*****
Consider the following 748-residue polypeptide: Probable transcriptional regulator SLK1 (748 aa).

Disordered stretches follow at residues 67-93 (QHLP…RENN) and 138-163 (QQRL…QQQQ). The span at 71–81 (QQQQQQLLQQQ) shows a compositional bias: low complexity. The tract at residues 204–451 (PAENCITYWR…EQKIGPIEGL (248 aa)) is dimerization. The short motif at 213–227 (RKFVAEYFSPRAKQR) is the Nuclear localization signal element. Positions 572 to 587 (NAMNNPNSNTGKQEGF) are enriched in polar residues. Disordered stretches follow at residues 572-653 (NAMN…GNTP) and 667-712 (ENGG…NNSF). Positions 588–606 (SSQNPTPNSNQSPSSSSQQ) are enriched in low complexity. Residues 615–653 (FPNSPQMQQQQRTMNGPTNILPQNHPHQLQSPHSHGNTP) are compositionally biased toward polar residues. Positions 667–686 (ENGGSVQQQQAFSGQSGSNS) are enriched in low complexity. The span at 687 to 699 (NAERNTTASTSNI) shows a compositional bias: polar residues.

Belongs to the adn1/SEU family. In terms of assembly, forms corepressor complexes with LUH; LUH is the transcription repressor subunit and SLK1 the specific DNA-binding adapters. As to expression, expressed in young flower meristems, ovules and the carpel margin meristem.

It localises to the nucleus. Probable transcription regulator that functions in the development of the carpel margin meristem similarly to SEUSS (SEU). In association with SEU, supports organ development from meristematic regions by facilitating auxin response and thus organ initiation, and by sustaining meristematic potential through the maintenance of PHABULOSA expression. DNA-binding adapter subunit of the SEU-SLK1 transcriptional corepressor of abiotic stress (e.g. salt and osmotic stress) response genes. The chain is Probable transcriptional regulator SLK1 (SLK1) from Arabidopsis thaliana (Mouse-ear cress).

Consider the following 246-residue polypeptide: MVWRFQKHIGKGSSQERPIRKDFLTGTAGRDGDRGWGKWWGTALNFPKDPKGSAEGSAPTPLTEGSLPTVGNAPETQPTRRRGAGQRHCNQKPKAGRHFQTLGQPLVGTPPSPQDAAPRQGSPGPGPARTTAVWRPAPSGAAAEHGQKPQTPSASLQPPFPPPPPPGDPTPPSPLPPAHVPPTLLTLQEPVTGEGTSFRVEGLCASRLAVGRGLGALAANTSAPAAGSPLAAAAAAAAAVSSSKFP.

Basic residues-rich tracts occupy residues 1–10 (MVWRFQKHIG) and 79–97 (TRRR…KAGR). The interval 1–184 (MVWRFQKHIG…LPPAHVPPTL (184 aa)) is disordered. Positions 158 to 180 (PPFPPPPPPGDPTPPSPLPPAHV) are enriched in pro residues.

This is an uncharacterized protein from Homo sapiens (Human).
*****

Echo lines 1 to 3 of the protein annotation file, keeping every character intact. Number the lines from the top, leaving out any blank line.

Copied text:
Consider the following 748-residue polypeptide: Probable transcriptional regulator SLK1 (748 aa).

Disordered stretches follow at residues 67-93 (QHLP…RENN) and 138-163 (QQRL…QQQQ). The span at 71–81 (QQQQQQLLQQQ) shows a compositional bias: low complexity. The tract at residues 204–451 (PAENCITYWR…EQKIGPIEGL (248 aa)) is dimerization. The short motif at 213–227 (RKFVAEYFSPRAKQR) is the Nuclear localization signal element. Positions 572 to 587 (NAMNNPNSNTGKQEGF) are enriched in polar residues. Disordered stretches follow at residues 572-653 (NAMN…GNTP) and 667-712 (ENGG…NNSF). Positions 588–606 (SSQNPTPNSNQSPSSSSQQ) are enriched in low complexity. Residues 615–653 (FPNSPQMQQQQRTMNGPTNILPQNHPHQLQSPHSHGNTP) are compositionally biased toward polar residues. Positions 667–686 (ENGGSVQQQQAFSGQSGSNS) are enriched in low complexity. The span at 687 to 699 (NAERNTTASTSNI) shows a compositional bias: polar residues.

Belongs to the adn1/SEU family. In terms of assembly, forms corepressor complexes with LUH; LUH is the transcription repressor subunit and SLK1 the specific DNA-binding adapters. As to expression, expressed in young flower meristems, ovules and the carpel margin meristem.